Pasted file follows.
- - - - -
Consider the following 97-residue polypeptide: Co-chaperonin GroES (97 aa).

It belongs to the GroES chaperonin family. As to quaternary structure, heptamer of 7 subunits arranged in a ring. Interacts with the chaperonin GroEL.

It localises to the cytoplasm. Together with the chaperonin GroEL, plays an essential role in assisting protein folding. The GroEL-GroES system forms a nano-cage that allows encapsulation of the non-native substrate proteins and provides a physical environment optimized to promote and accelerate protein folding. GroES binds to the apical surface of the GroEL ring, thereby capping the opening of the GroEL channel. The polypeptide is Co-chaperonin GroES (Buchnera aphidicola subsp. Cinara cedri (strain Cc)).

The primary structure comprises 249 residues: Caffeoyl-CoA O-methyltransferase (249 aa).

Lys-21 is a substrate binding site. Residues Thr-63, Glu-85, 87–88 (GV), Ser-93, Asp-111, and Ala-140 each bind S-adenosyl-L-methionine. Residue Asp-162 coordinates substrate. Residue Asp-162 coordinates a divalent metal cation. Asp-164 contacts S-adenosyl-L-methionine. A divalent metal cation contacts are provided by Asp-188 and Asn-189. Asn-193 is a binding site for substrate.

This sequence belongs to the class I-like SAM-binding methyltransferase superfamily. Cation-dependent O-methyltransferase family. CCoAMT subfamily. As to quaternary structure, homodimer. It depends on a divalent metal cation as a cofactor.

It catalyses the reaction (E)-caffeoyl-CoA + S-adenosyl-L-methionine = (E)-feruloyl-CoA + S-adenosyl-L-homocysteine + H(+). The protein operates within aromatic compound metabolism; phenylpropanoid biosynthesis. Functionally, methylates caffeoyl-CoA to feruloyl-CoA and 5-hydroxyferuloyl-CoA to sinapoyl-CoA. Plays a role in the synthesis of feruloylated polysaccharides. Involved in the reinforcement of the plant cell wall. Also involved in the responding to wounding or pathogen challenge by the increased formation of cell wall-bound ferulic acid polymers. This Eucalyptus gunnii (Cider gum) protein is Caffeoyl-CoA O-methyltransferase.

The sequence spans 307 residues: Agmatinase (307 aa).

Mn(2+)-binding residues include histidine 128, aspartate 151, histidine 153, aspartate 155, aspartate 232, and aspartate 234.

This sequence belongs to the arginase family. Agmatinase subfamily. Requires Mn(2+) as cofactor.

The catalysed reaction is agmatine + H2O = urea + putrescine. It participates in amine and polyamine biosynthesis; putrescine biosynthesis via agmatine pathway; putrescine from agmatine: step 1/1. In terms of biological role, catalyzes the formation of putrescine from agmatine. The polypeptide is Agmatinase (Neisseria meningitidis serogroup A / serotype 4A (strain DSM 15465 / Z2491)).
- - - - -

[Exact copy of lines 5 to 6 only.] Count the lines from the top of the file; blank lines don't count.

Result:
Lys-21 is a substrate binding site. Residues Thr-63, Glu-85, 87–88 (GV), Ser-93, Asp-111, and Ala-140 each bind S-adenosyl-L-methionine. Residue Asp-162 coordinates substrate. Residue Asp-162 coordinates a divalent metal cation. Asp-164 contacts S-adenosyl-L-methionine. A divalent metal cation contacts are provided by Asp-188 and Asn-189. Asn-193 is a binding site for substrate.

This sequence belongs to the class I-like SAM-binding methyltransferase superfamily. Cation-dependent O-methyltransferase family. CCoAMT subfamily. As to quaternary structure, homodimer. It depends on a divalent metal cation as a cofactor.